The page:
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Asian Stocks Up, But Investors Keep an Eye on U.S. Economic Recovery

By Gina Lee

Investing.com – Asian stocks were up on Friday morning, ending the week on a high on the back of a strong session overall for U.S. markets on Thursday and despite investor concerns over the U.S. economic recovery.

Stocks fell during the previous session after data released by the U.S. on Thursday showed that the number of initial jobless claims topped one million during the past week. The number of claims missed forecasts of 925,000 claims prepared by Investing.com, and saw an uptick from the 971,000 claims reported last Thursday.

But some investors remained cautiously optimistic, with improvements in the labor market forecasted to be sporadic and indicative of a pause in recovery, rather than a notable change in direction.

“We are looking for a continued improvement in the economy, but the pace will probably slow down now that we’ve had this quick rebound. That puts a lid on the upper end of yields,” Charles Schwab (NYSE:SCHW) chief fixed income strategist Kathy Jones told Bloomberg.

Investor hopes that the U.S. Congress would soon reach an agreement on the latest stimulus measures received a blow after U.S. House of Representatives Speaker Nancy Pelosi said on Thursday that she opposed reducing the package’s price tag.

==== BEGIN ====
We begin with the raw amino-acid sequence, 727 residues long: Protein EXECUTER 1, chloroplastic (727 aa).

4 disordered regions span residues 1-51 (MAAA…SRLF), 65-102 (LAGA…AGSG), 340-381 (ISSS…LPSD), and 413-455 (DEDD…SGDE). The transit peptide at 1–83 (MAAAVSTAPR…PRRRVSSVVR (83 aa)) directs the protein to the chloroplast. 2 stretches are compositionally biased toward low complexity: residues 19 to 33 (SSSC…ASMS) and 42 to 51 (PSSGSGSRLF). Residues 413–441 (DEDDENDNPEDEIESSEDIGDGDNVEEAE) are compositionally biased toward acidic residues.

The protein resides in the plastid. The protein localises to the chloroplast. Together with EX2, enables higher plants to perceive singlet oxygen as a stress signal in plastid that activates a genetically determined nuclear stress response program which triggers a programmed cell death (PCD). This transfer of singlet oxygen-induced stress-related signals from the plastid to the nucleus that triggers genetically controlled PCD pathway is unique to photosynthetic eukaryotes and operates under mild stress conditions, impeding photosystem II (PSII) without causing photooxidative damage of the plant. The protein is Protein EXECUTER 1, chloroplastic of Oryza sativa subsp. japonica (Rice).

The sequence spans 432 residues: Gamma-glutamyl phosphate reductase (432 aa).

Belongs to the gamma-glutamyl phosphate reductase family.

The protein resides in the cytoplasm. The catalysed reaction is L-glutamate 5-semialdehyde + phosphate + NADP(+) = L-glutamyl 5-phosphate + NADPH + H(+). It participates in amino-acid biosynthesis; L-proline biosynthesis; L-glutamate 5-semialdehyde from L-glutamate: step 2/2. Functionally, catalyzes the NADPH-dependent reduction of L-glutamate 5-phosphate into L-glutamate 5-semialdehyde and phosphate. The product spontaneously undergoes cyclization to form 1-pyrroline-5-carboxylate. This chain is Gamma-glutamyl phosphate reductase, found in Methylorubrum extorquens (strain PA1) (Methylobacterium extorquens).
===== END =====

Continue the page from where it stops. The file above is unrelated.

Japan’s Nikkei 225 was up 0.54% by 11:20 PM ET (4:20 AM GMT).

South Korea’s KOSPI jumped 1.49%. The country continues its struggle to curb a fresh outbreak of COVID-19 in Seoul, with 324 cases reported as of midnight on Thursday.

Down Under, the ASX 200 inched up 0.04%. There was hope that the COVID-19 outbreak in the country’s Victoria state is coming under control, with 179 cases reported over the last 24 hours, compared to the 240 cases reported a day earlier. The number of COVID-19 deaths also decreased to nine from 13.

Hong Kong’s Hang Seng Index was up by 1.28%.

China’s Shanghai Composite was up 0.78% while the Shenzhen Component was up 1.09%.

China confirmed plans on Thursday to reschedule talks with the U.S. to discuss trade and other matters, originally due to have taken place on August 15. But tensions between the two countries continue to simmer, in the aftermath of the U.S. suspension of its extradition treaty and reciprocal tax treatment agreement with Hong Kong on Wednesday.

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